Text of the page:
While their use is still largely limited to less-than-mission-critical purposes, online social networking services are becoming more popular for business purposes.
Much of the current emphasis seems to focus on limited application to businesses systemically rather approaches seem to be limited to “silos” of thinking related to recruitment and branding.
Businesses may be missing a larger picture of value yet to be tapped and maybe even yet to be envisioned.
Xeni Jardin, writer for MSNBC.com, provides the following comments related to the use of social networks for business purposes.
“LinkedIn and ZeroDegrees are two of the more popular services that facilitate business-oriented connections, and some argue these and similar sites are now doing a better job at connectivity than ever before. Remember Metcalfe’s Law — coined by the inventor of Ethernet — which states that the power of a network grows in proportion to the square of the number of its nodes? That’s a geeky way of saying that networking technologies nobody uses are of limited value. As the popularity of SNS sites grows, so does their value, because a larger number of users mean better odds for productive connections.”
Have online schmooze services finally grown up and gone to work? Or are the latest “pro” promises just another round of ‘Net hype? Looking at the responses to an online poll run by MSN 73% of over 4,000 respondents voted yes to the question of “Can online social networks boost business?
A recent article in the Economist reports: “Where LinkedIn emphasizes scale and Jobster emphasizes specialization, Visible Path, a start-up based in New York, focuses on the strength of individual relationships. The firm analyses e-mail traffic, calendars and diary entries to identify the strongest relationships that exist inside and outside a company. An obvious application is to generate leads: a salesman can use the service to identify who within his network has the closest links to a prospect, and request an introduction.”
“Such techniques are also gathering momentum in “knowledge management”. IBM recently unveiled a social-software platform called Lotus Connections, due out in the next few weeks, that lets company employees post detailed profiles of themselves, team up on projects and share bookmarks. One manufacturer testing the software is using it to put inexperienced members of its customer-services team in touch with the right engineers. It can also be used to identify in-house experts. Software firms will probably start bundling social features of this kind into all sorts of business software.”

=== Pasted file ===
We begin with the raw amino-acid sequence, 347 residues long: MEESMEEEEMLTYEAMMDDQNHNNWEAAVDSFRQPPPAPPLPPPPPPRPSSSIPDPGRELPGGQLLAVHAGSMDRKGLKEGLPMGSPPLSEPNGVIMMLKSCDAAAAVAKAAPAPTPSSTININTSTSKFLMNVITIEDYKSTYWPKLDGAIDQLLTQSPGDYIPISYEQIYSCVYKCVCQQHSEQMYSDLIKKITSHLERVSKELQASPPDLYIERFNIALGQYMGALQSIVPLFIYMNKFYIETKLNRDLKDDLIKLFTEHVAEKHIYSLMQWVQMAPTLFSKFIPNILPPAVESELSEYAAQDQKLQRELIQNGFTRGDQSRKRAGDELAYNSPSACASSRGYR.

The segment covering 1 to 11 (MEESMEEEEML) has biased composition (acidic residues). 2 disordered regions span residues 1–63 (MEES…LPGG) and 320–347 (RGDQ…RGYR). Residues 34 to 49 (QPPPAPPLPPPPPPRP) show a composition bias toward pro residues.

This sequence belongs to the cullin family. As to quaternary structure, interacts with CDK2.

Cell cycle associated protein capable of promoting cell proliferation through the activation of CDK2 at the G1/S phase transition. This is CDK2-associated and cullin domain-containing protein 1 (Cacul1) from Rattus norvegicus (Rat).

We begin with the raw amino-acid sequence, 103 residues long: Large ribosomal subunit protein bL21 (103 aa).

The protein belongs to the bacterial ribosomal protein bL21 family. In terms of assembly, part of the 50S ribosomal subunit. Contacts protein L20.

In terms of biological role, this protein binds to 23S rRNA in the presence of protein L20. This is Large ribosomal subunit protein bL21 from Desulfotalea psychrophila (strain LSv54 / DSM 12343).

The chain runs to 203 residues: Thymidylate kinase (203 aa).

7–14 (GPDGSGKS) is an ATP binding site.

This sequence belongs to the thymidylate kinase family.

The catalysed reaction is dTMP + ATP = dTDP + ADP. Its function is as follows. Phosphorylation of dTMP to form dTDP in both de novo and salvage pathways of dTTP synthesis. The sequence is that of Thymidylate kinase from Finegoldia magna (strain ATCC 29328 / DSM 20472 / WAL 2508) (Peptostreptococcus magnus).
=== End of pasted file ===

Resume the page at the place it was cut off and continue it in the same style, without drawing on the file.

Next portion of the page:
“To work well in the business world, social networking has to clear some big hurdles. Incentives to participate in a network have to be symmetrical, for one thing. The interests of MySpace members—and of jobseekers and employers—may be aligned, but it is not clear why commission-hungry salespeople would want to share their best leads with colleagues. Limiting the size of the network can reduce its value for companies, yet confidentiality is another obvious concern for companies that invite outsiders into their online communities. “Social networking sounds great in theory, but the business benefits are still unproven,” says Paul Jackson of Forrester, a consultancy. But if who you know really does matter more than what you know, it has obvious potential.”
What we find ironic about both of the mentioned articles and their observation above is they are missing the “systemic” use of social mediums to improve the inputs, processes and outputs of any business. If you look at the image in this post it represents a macro view of all businesses from the perspective of “Systemic Thinking”.
All business represents a collection of people, processes and customers. The effectiveness and efficiency of a business is driven by how well the people and processes are “connected”, managed and aimed at delivering products and services that satisfy customers. All business requires a medium of marketing, communicating and selling means that drive customer awareness of the business proposition.
When you view business systemically one can see how the medium of social networks could and can provide the means for seamless and effective “connectivity” aimed at delivering the end results to the customer efficiently. The medium of social networks provides a new method of reach and richness that can enhance any business. It goes way beyond recruitment of employees and basic CRM applications and cuts across all businesses systemically.
What say you?